We're now finding out that a virus is likely to blame for killing hundreds of dolphins. This is along the east coast. That is according to government experts. This virus is similar to the measles in humans. Right now, experts say there is no way to stop it from spreading. And they urge people to stay away from stranded dolphins as they might be infected.
And ahead on CNN NEWSROOM, an upset at the U.S. Open by a teenager who went through amazing challenges growing up in Haiti. We're going to tell you all about it.
MALVEAUX: This is a big upset at the U.S. Open by a young lady who has overcome quite a lot. This 17-year-old American, Victoria Duval, faced off against the 2011 champion, stunning her in the first round. It's Duval's first win against a top-20 opponent.
Don Riddell joins us to talk about this young lady.
I mean, amazing background here. She grew up in Haiti, and she overcame a lot before she even decided to start playing tennis. What happened?
DON RIDDELL, CNN SPORTS: That's right. She was born in Miami. Her parents are Haitian and they decided to take her to Haiti to raise her. But when she was just 7 years old her, she was at her aunt's house with her cousins when she and her cousins were taken hostage at gunpoint. Quite often, that kind of situation wouldn't have ended well, but fortunately, it did. At that point, her mom decided she was going to bring her to the U.S. and raise her here, by which point she was aspiring as a tennis player, having wanted to be a ballerina. But she decided to pursue tennis.
There's also a tennis connection to something else that was really traumatic in her life, because, in the Haiti earthquake two or three years ago, her father, who was still living there, was actually trapped in his home that collapsed. He managed to crawl out after, I think, about 11 hours, but he was really badly injured.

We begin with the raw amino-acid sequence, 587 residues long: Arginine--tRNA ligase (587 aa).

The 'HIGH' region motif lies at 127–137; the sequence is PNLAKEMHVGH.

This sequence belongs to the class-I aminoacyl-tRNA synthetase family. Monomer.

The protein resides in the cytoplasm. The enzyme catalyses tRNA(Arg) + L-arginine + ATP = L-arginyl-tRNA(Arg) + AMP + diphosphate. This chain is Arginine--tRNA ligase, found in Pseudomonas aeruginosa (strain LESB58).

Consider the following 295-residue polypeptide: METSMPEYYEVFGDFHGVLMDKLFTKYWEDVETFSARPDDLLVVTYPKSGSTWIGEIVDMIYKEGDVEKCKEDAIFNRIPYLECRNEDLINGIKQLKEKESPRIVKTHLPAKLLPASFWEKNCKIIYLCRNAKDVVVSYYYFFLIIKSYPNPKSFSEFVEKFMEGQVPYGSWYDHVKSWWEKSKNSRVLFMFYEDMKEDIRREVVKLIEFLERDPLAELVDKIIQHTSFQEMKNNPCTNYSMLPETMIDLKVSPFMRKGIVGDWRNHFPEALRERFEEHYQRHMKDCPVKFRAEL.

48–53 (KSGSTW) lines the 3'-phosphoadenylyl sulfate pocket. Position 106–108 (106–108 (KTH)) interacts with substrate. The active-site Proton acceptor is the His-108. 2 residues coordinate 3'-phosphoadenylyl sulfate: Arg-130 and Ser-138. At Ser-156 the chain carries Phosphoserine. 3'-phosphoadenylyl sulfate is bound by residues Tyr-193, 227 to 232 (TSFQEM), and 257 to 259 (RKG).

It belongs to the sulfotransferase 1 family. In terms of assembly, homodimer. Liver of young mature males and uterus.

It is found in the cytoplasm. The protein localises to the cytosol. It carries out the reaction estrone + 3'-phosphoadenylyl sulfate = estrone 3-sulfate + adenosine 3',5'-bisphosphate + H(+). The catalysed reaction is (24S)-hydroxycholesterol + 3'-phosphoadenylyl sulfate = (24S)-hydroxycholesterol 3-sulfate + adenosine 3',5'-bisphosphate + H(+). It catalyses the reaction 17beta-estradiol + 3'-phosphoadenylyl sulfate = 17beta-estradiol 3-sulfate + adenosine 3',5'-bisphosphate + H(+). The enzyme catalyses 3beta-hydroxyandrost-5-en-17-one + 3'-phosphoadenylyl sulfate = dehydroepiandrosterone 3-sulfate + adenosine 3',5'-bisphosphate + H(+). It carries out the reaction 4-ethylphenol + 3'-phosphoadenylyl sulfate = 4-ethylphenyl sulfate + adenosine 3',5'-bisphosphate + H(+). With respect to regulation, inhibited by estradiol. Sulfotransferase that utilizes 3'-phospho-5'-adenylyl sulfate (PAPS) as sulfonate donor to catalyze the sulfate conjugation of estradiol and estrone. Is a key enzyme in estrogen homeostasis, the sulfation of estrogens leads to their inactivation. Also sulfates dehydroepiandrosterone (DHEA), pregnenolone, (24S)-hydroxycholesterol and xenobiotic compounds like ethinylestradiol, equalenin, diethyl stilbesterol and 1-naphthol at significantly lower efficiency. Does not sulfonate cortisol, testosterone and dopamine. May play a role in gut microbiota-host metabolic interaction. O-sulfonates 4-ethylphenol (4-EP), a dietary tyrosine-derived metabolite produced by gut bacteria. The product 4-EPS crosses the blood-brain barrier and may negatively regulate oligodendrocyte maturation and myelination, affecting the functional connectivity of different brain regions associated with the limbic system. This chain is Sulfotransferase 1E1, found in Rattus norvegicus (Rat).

RIDDELL: He had broken both his arms and legs, seven ribs, punctured lung. A family with connections to her tennis club paid to have him air lifted and treated in Florida. She said last night, if it wasn't for that, he wouldn't be here.
MALVEAUX: She says she would love to see young people -- she said, I want to be a role model, good for other young people when they watch her and see what she does.
RIDDELL: I think she's still enjoying being a kid. She said last night she really is a child at heart, but a warrior on the tennis court. But she's clearly very, very ambitious. She wants to be a biomedical engineer. But I think college can wait for now, Suzanne. She's only just turned professional and, so far, things are going well. She's actually playing mixed doubles later today and then, of course, she's got a second-round match at the U.S. Open to look forward to.
MALVEAUX: What are her chances? What's her likelihood she'll make it really big? That she'll make her mark in tennis?
RIDDELL: You've seen, she's not the first player to have done something crazy and not much happens after that. But to beat the former champion in only her second grand-slam tennis match is a phenomenal achievement. Who knows what can happen after this point? She's a confident young player. She's a great character.
I think we'd all like to see her stick around a bit longer.
MALVEAUX: Yeah, I love her personality. I love her message, too. It's really refreshing.
MALVEAUX: All right, Don, thank you.
RIDDELL: All right.
MALVEAUX: Appreciate it.
50 years ago, Martin Luther King Jr stood in the nation's capital challenging us to be better citizens of the world. Still to come, we're going to take you back to the famous "I Have a Dream" speech.
MALVEAUX: That's it for CNN NEWSROOM. I'm Suzanne Malveaux.
Before we go, I have to go live to the nation's capital where thousands are gathered to mark the 50th anniversary of the march on Washington. It was where the Reverend Martin Luther King Jr took to the podium to deliver what was supposed to be a four-minute speech. But his ad-libbed message about his dream for a free and just America helped define a movement. Let's listen in to some of what he had to say August 28, 1963.
DR. MARTIN LUTHER KING JR, CIVIL RIGHTS ACTIVIST: I say to you today, my friends --
KING: -- even though we face the difficulties of today and tomorrow, I still have a dream. It is a dream deeply rooted in the American dream. I have a dream that one day this nation will rise up and live out the true meaning of its creed: "We hold these truths to be self- evident: that all men are created equal."